Season 1  |  Episode 4

Stu McClure, Chetan Conikee, Arun Balakrishnan, and Ben Denkers return for Episode 4 of Hacking Exposed, Qwiet Edition!

In this episode, the Qwiet Qworum touches on:

  • The ongoing (maybe never-ending?) impact of MOVEit
  • Cruise’s robotaxis neither cruised nor taxied at a critical moment
  • Should every CVE be a BFD?
  • A clever 2FA hack on the gram and the book
  • The fall of LAPSUS$
  • Exploiting WinRAR
  • AWS backdoor techniques
  • Flaws in a company portal


Resources for this episode:

Techcrunch on MOVEit

SF chronicle on Cruise robotaxis

Why CVE scores may not matter so much

Bassem M Bazzoun’s post on bypassing 2FA for FB.

The Hacker News on LAPSUS$ on WinRAR RCE

“Methods to backdoor an AWS account”

The Hacker News again, this time on security issues with the Honda e-commerce platform

Show Notes:

MOVEit Vulnerability Continues to Expand Victims

  • [00:00:35] Stu wonders if it will ever be possible to move on from MOVEit
  • [00:01:00] Chetan invokes Darwin
  • [00:02:21] So what are you supposed to do? Know your attack surface, that’s what
  • [00:03:23] Data exfiltration includes millions of SSNs

Cruise Self-Driving Taxi Outage Shows Lack of Resiliency

  • [00:05:40] Arun details how Cruise taxis neither cruised nor taxied at a critical moment
  • [00:06:58] Ben says autonomous vehicles should have backup systems for connectivity
  • [00:08:23] A proprietary cell network isn’t the answer . . .

Over-Reliance on CVE Scores Can Be Risky

  • [00:10:00] Stu cautions against blindly following CVE scores
  • [00:10:48] Arun outlines how a cURL bug was improperly scored 9.8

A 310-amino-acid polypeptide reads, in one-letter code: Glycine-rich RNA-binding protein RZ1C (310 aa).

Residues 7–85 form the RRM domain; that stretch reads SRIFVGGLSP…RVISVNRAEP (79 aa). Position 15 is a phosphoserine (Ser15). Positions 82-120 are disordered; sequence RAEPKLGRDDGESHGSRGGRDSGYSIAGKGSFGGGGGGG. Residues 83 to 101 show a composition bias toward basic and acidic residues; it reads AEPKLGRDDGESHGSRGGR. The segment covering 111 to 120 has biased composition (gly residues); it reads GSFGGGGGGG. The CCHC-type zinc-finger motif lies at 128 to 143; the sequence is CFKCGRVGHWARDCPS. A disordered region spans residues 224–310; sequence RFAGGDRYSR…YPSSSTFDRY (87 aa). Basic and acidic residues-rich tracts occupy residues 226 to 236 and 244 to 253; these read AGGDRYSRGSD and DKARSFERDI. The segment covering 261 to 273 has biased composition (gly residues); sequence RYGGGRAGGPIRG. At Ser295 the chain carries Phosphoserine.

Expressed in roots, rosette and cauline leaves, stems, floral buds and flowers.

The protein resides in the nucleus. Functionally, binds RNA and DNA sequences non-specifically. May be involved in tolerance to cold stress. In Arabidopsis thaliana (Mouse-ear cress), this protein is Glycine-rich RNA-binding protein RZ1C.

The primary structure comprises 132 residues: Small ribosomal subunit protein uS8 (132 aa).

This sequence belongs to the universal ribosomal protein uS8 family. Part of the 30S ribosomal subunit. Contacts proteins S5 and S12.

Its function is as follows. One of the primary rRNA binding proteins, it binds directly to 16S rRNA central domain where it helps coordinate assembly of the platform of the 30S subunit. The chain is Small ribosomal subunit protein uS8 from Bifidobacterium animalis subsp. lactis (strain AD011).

• [00:12:23] CVE scores can massively influence resource allocations in an org
  • [00:12:45] A scathing quote

Clever 2FA Bypass Affects Instagram and Facebook

  • [00:15:00] Chaining Insta to FB
  • [00:17:00] Brute forcing 2FA
  • [00:18:59] Don’t forget about rate limiting
  • [00:19:52] Security never rests

LAPSUS$ Members Arrested

  • [00:21:27] How to social engineer a SIM-swap attack, purely hypothetically
  • [00:24:10] When is a fish not a fish?
  • [00:25:42] The age-old problem of ID verification

WinRAR exploit 

  • [00:28:15] Required user to open file and accept script prompt
  • [00:29:16] Chetan notes it was a chaining of two separate conditions

Ephemeral keys in the physical cloud

  • [00:31:45] Chetan explains how ephemeral CLI keys bypass controls and create stealthy access
  • [00:33:32] Ben says these are important things to look for in cloud IR/forensics
  • [00:34:20] Did you know some systems allow users to create 2 keys?

Honda Dealer Portal Bugs

  • [00:35:38] Stu explains the many ways that a Honda portal could be compromised
  • [00:37:22] Did we mention that security never rests? Cuz it never rests.
  • [00:38:06] Don’t store IDs as sequential numbers(!)
  • [00:39:46] Speed kills.


Episode Transcript

[00:00:00] Stu McClure: Well hello everybody. We are back with Hacking Exposed Podcast, Qwiet Edition, and we’re joined here with all my usual cohorts, including, Arun, I think joined us last time, at Black Hat. That was a lot of fun. Hopefully you survived that my friend. Just looking forward to talk about the topics of the week.

[00:00:35] Stu McClure: Now, we had been talking quite a bit about MOVEit and the sequel injection nature of that vulnerability. Obviously that seems to be just expanding the victims just keep going up and up and up. I mean, I don’t know if we could even like not talk about it at this point because there just seems to be so many victims, so, What are you guys seeing with [00:01:00] this?

[00:01:00] Stu McClure: Are you, are you hearing much of anything? What’s going on? 

[00:01:04] Chetan Conikee: TechCrunch recently summarized, the log of evolution fairly well, and when I read it, at best I can, I would say synonymize it to evolution, Darwinian Evolution, which is, yeah, natural selection, replication and all that playing game.